Take a Moment to Say Thanks to Your Mentors

Thank you card

Before we get too distracted by the holidays, this is the perfect week to remember and thank those who have been helpful to you and your career. In some cases, they will be surprised by the thought, but you can bet they will be very happy to hear from you.

While in Atlanta recently for the PRSA conference, I had two opportunities to reflect on six people who played key roles in my life and career. At the College of Fellows dinner and in my Gold Anvil remarks, I thanked these significant non-parental mentors who helped guide me during key stages of my life and career:

  • Louise Risch, an elderly neighbor in my childhood home of Remington, Indiana, taught me how to plant, care for and harvest a garden and how to sow seeds for lifelong friendships.
  • William Maxam, PhD., political science professor at Indiana State University,  made politics and the importance of principles come to life inside and outside the classroom.
  • Dr. Otis R. Bowen, former Governor of Indiana. Hired me as an intern and introduced me to how good government can work.
  • Jack Raymond, a veteran New York Times reporter turned PR consultant, who saw potential in me and encouraged me to reach higher than a manager-level position at my first corporate job.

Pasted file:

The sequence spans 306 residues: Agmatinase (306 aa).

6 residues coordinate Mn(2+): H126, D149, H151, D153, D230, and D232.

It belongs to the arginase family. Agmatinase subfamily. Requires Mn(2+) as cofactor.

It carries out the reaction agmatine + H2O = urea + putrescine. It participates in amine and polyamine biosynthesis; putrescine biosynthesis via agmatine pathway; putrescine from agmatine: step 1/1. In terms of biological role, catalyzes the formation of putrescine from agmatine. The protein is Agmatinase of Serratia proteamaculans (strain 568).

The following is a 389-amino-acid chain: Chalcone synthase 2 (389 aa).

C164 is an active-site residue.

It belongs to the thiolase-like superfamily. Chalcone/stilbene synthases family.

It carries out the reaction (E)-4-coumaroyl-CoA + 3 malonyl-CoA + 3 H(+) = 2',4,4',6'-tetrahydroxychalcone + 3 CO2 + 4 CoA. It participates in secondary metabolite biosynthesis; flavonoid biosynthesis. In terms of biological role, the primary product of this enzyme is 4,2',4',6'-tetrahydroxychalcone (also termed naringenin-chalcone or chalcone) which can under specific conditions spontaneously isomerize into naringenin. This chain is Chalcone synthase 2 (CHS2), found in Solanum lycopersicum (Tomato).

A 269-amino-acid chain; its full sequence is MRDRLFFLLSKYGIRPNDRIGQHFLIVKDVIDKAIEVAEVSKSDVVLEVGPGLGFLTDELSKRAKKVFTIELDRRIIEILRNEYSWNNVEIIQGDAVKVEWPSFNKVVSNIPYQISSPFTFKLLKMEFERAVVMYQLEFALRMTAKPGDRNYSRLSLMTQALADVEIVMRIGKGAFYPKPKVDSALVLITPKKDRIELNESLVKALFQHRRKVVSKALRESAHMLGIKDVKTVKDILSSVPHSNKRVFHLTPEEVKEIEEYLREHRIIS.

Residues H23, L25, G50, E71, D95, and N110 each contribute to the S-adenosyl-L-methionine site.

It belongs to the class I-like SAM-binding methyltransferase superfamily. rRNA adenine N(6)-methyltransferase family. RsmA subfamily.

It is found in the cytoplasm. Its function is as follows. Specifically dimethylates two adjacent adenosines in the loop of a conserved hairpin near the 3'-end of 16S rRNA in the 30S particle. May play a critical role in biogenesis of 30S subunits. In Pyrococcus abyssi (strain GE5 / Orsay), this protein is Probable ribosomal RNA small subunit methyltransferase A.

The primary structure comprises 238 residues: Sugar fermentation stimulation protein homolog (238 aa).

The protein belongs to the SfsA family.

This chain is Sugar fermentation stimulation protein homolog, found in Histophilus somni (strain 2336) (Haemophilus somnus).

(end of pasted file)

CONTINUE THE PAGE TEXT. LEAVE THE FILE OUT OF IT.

• Dan Edelman “adopted” me when I moved to Chicago some 30 years ago. Dan and Ruth Edelman opened their world to my wife and me, and helped drive home the importance of family, hard work, and paying it forward.
  • Betsy Plank, former agency/corporate PR executive and first female president of PRSA as well as founder of both PRSSA and the Plank Center for Leadership in Public Relations, taught me the importance of supporting the next generation of PR talent.

Only one of these mentors, Dr. Maxam, is still alive. Fortunately, in recent years I was able to thank all of them for the influence they had on both me and my career. I’ve had many other mentors over the years and I’m doing a better job of thanking them in real time rather than waiting too long. Either way, the gesture is appreciated and will make you and your mentors feel very thankful.

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